Studies of human genomes have shown that our ancestors emerged from Africa roughly 150,000 to 200,000 years ago, and then spread eastward toward Asia, and westward toward Europe.

Scientists have previously studied herpes simplex virus type 1 by looking at a single gene, or a small cluster of genes, but Brandt notes that this approach can be misleading. "Scientists have come to realize that the relationships you get back from a single gene, or a small set of genes, are not very accurate."

The PLOS ONE study used high-capacity genetic sequencing and advanced bioinformatics to analyze the massive amount of data from the 31 genomes.

"Our results clearly support the anthropological data, and other genetic data, that explain how humans came from Africa into the Middle East and started to spread from there."

The technology of simultaneously comparing the entire genomes of related viruses could also be useful in exploring why certain strains of a virus are so much more lethal than others. In a tiny percentage of cases, for example, HSV-1 can cause a deadly brain infection, Brandt notes.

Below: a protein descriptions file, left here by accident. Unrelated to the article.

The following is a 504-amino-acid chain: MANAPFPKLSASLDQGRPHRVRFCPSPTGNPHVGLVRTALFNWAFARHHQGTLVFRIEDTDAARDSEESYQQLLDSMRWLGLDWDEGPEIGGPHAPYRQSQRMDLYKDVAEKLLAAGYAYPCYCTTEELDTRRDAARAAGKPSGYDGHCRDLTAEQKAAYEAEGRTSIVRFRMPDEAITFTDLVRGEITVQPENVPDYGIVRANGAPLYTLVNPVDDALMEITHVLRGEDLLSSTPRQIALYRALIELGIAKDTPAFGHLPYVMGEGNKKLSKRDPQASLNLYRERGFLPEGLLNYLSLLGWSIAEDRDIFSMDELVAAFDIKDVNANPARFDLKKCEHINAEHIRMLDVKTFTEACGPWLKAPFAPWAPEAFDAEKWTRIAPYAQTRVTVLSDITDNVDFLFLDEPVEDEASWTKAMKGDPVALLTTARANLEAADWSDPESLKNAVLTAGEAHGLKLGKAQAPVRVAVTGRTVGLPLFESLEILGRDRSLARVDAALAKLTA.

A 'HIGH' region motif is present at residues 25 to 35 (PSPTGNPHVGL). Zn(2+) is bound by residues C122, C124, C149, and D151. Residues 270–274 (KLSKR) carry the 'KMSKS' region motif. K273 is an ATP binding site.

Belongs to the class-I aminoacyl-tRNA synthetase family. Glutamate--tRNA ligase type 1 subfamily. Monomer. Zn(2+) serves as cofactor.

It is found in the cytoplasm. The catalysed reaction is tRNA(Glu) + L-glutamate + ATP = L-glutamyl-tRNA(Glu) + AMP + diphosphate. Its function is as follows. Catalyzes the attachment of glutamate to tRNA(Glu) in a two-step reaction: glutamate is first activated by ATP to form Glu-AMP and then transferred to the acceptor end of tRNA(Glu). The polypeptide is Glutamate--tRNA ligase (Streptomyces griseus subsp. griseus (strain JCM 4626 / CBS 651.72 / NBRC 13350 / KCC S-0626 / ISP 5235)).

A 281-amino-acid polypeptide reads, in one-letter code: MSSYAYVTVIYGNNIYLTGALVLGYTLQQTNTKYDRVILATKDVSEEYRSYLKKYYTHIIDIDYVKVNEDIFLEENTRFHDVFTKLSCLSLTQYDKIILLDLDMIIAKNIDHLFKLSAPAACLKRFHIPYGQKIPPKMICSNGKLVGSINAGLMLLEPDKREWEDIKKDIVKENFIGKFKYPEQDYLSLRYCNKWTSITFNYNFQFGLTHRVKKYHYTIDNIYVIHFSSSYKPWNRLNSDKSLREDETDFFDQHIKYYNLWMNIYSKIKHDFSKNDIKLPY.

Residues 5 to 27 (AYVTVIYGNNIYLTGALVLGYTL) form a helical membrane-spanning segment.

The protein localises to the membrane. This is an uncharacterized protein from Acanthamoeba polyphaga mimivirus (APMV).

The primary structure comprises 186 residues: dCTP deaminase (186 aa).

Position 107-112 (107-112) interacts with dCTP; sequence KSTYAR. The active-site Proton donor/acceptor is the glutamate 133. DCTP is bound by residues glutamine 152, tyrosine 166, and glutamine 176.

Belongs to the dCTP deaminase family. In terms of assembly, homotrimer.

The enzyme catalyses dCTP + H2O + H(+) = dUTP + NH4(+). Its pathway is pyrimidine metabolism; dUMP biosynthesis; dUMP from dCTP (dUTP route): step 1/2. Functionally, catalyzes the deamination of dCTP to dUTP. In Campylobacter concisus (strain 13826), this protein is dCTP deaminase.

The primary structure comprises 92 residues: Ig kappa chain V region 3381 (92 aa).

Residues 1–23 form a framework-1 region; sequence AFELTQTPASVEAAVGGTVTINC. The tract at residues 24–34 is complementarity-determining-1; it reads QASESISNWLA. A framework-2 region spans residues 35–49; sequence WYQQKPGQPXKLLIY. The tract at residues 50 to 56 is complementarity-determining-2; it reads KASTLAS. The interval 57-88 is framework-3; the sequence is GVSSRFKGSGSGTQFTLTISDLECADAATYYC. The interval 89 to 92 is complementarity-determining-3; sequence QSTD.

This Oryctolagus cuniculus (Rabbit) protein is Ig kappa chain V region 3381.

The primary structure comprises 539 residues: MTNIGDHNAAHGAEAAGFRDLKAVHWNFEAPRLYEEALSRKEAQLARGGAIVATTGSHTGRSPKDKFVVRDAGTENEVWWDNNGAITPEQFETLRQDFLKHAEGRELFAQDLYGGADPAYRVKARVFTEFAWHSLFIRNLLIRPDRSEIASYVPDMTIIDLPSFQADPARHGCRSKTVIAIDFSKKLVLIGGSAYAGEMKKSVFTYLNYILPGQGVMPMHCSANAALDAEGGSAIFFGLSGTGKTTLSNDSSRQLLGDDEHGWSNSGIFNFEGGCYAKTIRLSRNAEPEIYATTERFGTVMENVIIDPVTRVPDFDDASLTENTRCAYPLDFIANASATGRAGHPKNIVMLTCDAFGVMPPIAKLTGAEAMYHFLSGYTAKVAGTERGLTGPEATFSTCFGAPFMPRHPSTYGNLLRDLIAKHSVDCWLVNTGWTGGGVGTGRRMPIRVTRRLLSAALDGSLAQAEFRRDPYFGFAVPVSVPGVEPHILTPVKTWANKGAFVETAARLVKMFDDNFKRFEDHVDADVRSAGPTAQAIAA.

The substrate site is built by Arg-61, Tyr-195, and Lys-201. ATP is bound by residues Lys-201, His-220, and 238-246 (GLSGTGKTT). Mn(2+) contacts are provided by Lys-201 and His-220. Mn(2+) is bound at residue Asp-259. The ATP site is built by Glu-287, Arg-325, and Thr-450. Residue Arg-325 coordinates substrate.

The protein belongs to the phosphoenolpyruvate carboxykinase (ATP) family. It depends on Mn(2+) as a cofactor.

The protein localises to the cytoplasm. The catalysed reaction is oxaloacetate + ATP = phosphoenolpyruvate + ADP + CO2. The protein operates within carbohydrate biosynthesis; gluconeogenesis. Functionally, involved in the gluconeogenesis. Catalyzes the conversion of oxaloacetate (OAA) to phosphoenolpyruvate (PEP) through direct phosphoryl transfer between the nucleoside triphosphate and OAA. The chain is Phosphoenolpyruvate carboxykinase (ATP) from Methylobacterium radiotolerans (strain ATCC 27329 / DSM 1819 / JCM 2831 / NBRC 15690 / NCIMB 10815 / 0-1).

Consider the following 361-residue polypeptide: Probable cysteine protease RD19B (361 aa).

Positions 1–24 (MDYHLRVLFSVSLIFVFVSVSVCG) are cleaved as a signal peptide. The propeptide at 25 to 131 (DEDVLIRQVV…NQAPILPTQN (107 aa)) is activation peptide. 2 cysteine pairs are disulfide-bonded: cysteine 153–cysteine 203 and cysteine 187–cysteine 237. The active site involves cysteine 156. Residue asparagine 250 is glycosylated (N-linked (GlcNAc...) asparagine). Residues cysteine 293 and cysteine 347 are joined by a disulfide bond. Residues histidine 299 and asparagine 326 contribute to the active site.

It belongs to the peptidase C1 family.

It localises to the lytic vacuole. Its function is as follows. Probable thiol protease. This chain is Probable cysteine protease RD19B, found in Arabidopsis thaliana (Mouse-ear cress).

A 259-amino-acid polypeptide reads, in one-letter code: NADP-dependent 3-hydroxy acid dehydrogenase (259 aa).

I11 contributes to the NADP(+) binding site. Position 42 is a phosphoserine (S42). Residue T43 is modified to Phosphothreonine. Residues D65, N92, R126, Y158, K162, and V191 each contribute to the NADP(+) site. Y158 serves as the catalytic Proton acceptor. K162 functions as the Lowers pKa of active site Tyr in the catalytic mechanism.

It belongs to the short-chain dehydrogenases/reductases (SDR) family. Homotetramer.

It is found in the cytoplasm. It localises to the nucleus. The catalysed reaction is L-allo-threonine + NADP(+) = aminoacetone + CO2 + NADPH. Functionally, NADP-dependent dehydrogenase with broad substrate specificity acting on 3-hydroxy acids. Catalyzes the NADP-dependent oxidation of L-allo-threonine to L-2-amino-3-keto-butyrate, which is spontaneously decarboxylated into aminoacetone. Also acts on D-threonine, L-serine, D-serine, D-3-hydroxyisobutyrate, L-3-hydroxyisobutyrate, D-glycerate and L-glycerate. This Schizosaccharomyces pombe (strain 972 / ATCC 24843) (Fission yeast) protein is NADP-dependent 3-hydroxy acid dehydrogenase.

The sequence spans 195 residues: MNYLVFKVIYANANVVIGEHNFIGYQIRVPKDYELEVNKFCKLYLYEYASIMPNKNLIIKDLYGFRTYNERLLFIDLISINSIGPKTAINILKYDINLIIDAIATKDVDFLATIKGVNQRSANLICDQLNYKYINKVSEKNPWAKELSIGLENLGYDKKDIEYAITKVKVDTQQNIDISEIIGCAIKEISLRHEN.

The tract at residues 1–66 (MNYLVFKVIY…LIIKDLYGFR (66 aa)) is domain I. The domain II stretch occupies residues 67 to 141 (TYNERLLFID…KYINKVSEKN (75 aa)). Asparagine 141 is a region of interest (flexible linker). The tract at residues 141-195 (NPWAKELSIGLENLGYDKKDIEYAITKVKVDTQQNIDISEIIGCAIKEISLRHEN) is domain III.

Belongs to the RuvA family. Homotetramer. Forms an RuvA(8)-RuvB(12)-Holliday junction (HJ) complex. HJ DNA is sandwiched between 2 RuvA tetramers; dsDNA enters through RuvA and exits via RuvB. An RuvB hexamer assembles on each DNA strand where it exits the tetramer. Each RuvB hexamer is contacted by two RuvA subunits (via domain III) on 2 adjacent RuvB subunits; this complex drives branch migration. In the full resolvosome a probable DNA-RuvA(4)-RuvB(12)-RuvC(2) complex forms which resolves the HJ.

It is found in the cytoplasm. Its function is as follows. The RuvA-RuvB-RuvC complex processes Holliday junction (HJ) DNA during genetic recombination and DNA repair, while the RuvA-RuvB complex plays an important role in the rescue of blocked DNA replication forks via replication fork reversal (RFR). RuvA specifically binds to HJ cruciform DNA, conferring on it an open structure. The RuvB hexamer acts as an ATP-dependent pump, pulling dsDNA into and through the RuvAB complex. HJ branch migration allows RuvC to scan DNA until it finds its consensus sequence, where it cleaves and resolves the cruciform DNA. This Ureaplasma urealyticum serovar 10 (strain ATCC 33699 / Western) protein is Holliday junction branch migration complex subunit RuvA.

"We'd like to understand why these few viruses are so dangerous, when the predominant course of herpes is so mild. We believe that a difference in the gene sequence is determining the outcome, and we are interested in sorting this out," he says.

For studies of influenza virus in particular, Brandt says, "people are trying to come up with virulence markers that will enable us to predict what a particular strain of virus will do."

The researchers broke the HSV-1 genome into 26 pieces, made family trees for each piece and then combined each of the trees into one network tree of the whole genome, Brandt says. "Cécile Ané did a great job in coming up with a new way to look at these trees, and identifying the most probable grouping." It was this grouping that paralleled existing analyses of human migration.

The new analysis could even detect some intricacies of migration. Every HSV-1 sample from the United States except one matched the European strains, but one strain that was isolated in Texas looked Asian. "How did we get an Asian-related virus in Texas?" Kolb asks. Either the sample had come from someone who had travelled from the Far East, or it came from a native American whose ancestors had crossed the "land bridge" across the Bering Strait roughly 15,000 years ago.

"We found support for the land bridge hypothesis because the date of divergence from its most recent Asian ancestor was about 15,000 years ago. Brandt says. "The dates match, so we postulate that this was an Amerindian virus."